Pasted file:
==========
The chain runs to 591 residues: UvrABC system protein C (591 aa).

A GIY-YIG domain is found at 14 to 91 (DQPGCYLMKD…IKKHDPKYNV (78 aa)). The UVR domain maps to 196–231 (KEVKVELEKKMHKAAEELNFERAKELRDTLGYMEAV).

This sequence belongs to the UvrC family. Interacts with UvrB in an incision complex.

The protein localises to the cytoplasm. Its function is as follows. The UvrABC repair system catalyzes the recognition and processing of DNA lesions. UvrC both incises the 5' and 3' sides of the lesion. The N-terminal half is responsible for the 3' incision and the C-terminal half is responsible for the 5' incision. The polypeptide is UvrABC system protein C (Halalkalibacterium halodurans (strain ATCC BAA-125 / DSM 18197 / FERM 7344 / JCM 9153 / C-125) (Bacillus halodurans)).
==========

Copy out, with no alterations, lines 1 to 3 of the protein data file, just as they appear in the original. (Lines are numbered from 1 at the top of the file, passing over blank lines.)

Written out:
The chain runs to 591 residues: UvrABC system protein C (591 aa).

A GIY-YIG domain is found at 14 to 91 (DQPGCYLMKD…IKKHDPKYNV (78 aa)). The UVR domain maps to 196–231 (KEVKVELEKKMHKAAEELNFERAKELRDTLGYMEAV).

This sequence belongs to the UvrC family. Interacts with UvrB in an incision complex.